Hong Kong protests force Asia airlines to scrap industry event

Hong Kong protests force Asia airlines to scrap industry event


The annual AAPA Assembly of Presidents event, to be held in Hong Kong next week and hosted by Cathay Pacific, has been called off because of escalating protest action in the city. Photo credit: Shutterstock.com.

An influential annual gathering of CEOs and senior executives from Asia-Pacific airlines scheduled for Hong Kong next week has been canceled as violent protests continue to rock the world’s busiest air cargo hub.

The 63rd Assembly of Presidents, organized by the Association of Asia Pacific Airlines (AAPA), was set for Nov. 21-22 with Cathay Pacific as the host carrier, but both the AAPA and Cathay Pacific decided to cancel the event.

“This was a difficult decision, given our commitment to organize this important industry event, but reflects the unpredictability of the situation in Hong Kong,” the AAPA said in a statement Wednesday.

Presidents and CEOs of Asia-Pacific airlines gather annually to set priorities for aviation in the region, including digital strategies, decarbonization, safety, and security for passenger and cargo traffic.

The event cancelation coincides with a sharp drop in Cathay Pacific’s cargo and passenger traffic through Hong Kong. Cargo carried by Cathay and its sister airline Cathay Dragon was down 5 percent in September year over year, while the revenue measured in freight ton kilometers fell 6 percent compared with the same month last year. For the January through September period, cargo tonnage is down almost 7 percent.

The escalating protest action engulfing Hong Kong saw passenger traffic falling by 7 percent in September.

Ronald Lam, Cathay Pacific chief customer and commercial officer, said this was a challenging time for both the Cathay Pacific Group and for Hong Kong. After reducing its passenger flight capacity by 2 to 4 percent in August and September, the capacity will be slashed by 7 percent in November and December, which could impact belly cargo demand during the upcoming peak season.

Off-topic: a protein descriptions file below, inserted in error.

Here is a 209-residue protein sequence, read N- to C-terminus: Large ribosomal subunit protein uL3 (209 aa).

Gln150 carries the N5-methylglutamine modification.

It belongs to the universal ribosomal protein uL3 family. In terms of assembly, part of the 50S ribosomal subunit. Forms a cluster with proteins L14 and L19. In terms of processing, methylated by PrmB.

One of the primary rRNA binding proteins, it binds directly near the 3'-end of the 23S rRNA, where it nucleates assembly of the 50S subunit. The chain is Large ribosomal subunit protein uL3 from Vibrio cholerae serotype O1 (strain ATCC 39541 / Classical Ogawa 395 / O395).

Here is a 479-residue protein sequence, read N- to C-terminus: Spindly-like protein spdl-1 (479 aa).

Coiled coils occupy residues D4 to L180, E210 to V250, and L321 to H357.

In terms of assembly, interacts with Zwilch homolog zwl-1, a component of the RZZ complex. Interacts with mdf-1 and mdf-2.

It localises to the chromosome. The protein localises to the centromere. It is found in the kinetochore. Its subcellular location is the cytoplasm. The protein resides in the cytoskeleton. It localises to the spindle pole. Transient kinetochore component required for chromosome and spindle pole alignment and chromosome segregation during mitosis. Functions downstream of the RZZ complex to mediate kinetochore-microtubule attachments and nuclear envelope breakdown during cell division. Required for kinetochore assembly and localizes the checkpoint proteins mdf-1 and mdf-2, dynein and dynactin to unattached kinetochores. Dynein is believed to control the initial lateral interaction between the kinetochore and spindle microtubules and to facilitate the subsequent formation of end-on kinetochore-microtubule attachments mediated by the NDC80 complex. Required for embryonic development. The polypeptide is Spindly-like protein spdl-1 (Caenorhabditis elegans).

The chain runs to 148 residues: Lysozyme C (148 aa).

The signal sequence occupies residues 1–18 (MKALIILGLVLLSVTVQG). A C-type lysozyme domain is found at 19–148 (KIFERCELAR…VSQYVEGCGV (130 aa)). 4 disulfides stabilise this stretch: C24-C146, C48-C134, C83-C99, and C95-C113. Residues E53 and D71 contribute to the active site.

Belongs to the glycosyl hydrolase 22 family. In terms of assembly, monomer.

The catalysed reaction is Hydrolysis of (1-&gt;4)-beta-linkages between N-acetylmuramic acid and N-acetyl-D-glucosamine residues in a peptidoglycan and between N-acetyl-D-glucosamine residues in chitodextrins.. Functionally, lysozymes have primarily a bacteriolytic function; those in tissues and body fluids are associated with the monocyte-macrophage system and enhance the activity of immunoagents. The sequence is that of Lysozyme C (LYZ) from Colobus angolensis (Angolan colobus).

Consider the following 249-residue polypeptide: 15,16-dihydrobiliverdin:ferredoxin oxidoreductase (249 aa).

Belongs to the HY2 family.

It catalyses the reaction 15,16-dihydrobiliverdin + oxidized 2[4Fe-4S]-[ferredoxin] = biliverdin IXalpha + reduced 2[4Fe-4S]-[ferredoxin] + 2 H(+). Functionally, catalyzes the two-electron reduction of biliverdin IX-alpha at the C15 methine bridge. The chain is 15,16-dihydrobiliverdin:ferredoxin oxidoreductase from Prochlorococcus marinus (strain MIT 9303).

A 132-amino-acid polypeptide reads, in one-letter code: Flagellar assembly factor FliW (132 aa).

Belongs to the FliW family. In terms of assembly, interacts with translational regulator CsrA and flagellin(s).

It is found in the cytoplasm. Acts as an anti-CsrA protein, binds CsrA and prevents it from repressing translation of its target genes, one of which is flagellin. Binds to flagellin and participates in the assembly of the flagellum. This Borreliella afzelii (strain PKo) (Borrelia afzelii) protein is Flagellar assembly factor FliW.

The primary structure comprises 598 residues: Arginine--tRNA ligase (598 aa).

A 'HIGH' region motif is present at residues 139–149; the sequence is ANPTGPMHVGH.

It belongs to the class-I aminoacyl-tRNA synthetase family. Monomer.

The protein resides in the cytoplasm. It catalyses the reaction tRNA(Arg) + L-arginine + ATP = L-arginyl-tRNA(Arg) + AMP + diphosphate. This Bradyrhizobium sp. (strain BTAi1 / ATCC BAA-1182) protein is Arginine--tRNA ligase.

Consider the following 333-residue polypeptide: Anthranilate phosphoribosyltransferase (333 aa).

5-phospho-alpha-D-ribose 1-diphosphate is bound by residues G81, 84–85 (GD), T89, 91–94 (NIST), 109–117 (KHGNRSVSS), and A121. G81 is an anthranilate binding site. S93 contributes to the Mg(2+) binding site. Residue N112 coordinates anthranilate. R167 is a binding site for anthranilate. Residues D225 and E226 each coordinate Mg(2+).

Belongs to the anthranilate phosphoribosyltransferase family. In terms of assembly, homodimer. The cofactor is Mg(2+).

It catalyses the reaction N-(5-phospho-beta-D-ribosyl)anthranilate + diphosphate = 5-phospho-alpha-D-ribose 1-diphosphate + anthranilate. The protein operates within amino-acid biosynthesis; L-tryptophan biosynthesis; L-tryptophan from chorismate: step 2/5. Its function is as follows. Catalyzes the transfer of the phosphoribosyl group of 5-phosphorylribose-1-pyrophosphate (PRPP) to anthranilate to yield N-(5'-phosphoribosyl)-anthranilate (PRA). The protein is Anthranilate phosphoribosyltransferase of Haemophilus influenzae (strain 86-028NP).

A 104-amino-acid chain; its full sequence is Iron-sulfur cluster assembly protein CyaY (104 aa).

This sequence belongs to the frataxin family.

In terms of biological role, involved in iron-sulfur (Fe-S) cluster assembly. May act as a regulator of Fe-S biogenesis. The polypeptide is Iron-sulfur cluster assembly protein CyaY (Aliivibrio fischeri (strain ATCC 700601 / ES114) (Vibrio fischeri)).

World's largest air cargo hub

As the largest air cargo hub in the region, Hong Kong will benefit from rising volume through the November and December peak seasons, and despite the poor September performance, Lam was relatively upbeat about the demand for the rest of the year.

He said demand picked up after the Oct. 1 China National Day holidays and he was seeing encouraging exports from mainland China and Hong Kong, especially into trans-Pacific and European markets. “We anticipate this positive momentum continuing through mid-December,” Lam said in Cathay Pacific’s monthly review of traffic figures.

Weak September air cargo demand was not restricted to Hong Kong, with the AAPA reporting that its member airlines carried 6.5 percent less cargo during the month year over year on the back of continued weakness in external demand. Load factors in September fell 4 percentage points to 60 percent.

Andrew Herdman, AAPA director general, said airlines were facing an increasingly challenging economic and trade environment, which was being reflected in the demand.

“Unresolved trade frictions have undermined business confidence and disrupted global supply chains. Asian airlines saw overall demand for air cargo fall by 5.8 percent during the first nine months of the year, with the outlook remaining subdued in the near term,” he said in a statement.

“Operating conditions are challenging for Asian carriers, which face intense competitive pressures against a backdrop of moderating economic sentiment,” Herdman added.

Contact Greg Knowler at greg.knowler@ihsmarkit.com and follow him on Twitter: @greg_knowler.